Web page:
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JENA, La. - The family of the victim in the "Jena Six" case has sued the adults accused of beating him, the families of the juveniles allegedly involved and the board of the school where the attack occurred.
Justin Barker and his parents, David and Kelli, also accuse a seventh, uncharged student of being part of the group that attacked Justin on Dec. 4, 2006, as he walked out of Jena High School's gym headed to another class.
The lawsuit was filed Nov. 29 in state district court. It alleges that the LaSalle Parish School Board is liable because school employees were not adequately supervising students and failed to maintain discipline.
The charges against the students accused of attacking Barker led to a civil-rights demonstration in Jena in September by activists who alleged local authorities were prosecuting blacks more harshly than whites.
Barker is white; those accused of attacking him are black. One of the defendants, 17-year-old Mychal Bell, pleaded guilty Monday to a second-degree battery in return for an 18-month sentence, with credit for 10 months he already has served.
Five of the six students charged, including Bell, originally faced attempted murder charges. Bell was convicted in adult court and could have received 15 years in prison, but the conviction was thrown out by an appellate court that said he should have been tried as a juvenile.
Felony charges against the other students are pending.
Barker spent several hours in the emergency room after the attack but was discharged and attended a school event the night after the attack.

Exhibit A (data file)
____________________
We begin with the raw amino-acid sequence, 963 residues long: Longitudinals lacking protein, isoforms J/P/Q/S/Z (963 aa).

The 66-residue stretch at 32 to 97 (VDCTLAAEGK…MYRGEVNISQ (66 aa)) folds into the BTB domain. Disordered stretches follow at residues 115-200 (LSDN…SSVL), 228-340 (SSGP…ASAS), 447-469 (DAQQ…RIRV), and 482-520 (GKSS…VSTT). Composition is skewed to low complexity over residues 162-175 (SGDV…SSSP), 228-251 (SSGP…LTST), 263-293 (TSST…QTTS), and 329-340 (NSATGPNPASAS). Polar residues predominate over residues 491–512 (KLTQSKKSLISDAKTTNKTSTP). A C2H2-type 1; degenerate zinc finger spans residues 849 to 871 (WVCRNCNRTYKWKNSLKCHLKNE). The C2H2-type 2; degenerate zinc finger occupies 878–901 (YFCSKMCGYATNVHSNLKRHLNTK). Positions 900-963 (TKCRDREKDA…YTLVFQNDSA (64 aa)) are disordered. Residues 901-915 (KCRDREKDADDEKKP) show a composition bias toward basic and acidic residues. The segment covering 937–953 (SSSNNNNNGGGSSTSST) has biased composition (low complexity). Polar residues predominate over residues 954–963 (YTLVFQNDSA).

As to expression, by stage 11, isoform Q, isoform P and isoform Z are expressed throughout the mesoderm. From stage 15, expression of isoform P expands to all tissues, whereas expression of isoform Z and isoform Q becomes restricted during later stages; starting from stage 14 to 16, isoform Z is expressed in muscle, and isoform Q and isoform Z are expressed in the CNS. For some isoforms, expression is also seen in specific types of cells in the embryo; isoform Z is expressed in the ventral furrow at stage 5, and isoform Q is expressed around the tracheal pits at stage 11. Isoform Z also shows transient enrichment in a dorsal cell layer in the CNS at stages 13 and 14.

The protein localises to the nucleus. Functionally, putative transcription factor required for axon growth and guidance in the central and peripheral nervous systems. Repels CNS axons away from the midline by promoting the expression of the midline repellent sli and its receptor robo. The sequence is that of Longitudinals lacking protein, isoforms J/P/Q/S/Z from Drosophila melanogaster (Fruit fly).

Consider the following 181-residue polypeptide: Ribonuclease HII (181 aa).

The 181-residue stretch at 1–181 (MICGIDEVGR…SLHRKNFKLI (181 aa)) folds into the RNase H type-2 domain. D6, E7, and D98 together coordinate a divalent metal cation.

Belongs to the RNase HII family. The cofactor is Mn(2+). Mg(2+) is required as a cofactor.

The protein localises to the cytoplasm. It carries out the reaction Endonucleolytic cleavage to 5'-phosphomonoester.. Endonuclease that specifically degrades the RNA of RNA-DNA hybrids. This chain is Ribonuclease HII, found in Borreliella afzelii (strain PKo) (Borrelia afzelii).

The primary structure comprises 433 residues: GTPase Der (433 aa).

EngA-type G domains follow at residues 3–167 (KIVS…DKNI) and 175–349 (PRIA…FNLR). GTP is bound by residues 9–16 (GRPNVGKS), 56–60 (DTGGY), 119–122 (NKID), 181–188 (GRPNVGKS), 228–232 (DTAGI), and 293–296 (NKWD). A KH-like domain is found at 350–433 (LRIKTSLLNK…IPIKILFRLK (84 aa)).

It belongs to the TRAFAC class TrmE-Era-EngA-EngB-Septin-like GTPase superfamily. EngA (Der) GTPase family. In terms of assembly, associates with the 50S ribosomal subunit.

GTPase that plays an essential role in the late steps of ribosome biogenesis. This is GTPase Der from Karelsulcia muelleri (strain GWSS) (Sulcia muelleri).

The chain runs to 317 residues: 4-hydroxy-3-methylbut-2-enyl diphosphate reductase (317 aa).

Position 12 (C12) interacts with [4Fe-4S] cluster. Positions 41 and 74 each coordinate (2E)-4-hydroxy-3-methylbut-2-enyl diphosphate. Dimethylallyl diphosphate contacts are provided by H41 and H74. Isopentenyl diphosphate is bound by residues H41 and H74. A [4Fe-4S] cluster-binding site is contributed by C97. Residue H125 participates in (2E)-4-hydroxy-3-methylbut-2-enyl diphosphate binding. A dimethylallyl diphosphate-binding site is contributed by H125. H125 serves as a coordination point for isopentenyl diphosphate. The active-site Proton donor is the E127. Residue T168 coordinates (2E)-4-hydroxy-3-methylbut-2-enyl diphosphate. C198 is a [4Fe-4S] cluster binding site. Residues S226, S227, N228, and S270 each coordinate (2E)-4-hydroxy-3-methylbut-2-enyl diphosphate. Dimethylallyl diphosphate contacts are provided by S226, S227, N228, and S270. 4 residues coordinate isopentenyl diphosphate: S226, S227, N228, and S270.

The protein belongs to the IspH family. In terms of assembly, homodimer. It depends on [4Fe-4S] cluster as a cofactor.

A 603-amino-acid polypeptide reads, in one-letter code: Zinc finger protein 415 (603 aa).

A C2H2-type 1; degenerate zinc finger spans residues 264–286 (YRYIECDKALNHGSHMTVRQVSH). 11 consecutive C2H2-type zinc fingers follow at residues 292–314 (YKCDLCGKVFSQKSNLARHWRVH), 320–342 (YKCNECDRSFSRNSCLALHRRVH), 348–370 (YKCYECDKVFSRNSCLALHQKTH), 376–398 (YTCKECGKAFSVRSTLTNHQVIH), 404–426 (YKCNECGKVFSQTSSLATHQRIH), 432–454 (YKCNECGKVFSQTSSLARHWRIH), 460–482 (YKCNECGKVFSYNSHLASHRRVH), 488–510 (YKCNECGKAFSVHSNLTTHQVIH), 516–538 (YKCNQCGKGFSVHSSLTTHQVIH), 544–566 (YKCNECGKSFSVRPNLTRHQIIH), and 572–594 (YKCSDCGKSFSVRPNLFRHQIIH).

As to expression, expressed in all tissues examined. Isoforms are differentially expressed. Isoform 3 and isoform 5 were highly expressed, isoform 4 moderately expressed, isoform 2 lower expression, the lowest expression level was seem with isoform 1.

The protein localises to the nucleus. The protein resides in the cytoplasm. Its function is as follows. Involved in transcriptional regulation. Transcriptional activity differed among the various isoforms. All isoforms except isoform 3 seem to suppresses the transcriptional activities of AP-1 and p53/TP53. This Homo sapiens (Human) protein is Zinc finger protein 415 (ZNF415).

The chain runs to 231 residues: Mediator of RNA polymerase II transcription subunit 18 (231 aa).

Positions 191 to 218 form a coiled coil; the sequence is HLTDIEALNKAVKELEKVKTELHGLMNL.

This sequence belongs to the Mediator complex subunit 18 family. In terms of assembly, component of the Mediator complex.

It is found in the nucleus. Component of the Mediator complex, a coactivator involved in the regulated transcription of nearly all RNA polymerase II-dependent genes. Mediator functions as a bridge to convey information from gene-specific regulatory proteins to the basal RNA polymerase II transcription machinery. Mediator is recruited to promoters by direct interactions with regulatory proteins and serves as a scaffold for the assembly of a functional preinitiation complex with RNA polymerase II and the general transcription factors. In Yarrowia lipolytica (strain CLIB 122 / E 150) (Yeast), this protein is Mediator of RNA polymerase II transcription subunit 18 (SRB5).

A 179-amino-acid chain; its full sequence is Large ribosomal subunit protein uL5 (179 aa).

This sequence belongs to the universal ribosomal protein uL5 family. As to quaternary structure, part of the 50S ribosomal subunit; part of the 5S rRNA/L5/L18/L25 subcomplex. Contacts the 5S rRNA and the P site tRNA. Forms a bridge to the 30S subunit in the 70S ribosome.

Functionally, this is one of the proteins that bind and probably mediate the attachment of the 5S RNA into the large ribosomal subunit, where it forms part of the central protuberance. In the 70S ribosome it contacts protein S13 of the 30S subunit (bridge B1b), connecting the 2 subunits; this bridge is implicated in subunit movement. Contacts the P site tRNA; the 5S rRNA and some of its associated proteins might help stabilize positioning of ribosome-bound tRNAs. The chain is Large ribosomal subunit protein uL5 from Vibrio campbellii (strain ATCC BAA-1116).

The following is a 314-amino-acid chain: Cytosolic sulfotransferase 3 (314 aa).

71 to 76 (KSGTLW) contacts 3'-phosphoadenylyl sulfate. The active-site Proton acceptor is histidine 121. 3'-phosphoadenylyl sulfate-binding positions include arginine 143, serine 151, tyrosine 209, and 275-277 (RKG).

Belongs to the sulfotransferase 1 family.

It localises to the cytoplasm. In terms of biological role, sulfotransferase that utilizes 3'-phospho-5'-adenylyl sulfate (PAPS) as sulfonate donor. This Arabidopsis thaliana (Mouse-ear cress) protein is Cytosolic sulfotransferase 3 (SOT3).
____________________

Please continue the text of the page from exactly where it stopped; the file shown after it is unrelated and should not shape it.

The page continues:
Critics of LaSalle Parish prosecutors point to an incident three months before the attack on Barker in which three white teens were accused of hanging nooses from a tree at the high school. The three were suspended from school but never criminally charged; District Attorney Reed Walters has said there was no state crime to charge them with.
The suit names the attackers as the Jena Six students — Mychal Bell, Jesse Beard, Theo Shaw, Bryant Purvis, Carwin Jones and Robert Bailey Jr. — as well as a seventh student, Malcolm Shaw, who has not been charged.
"My son Bryan Purvis is the one that tried to break the fight up and they're making me spend too much money trying to defend him," said his father, Billy Purvis Sr.
Messages left for Bailey's and Jones' families were not immediately returned Tuesday, and no one answered phone calls made that afternoon to the high school and the school board. Others named in the lawsuit could not be immediately reached.

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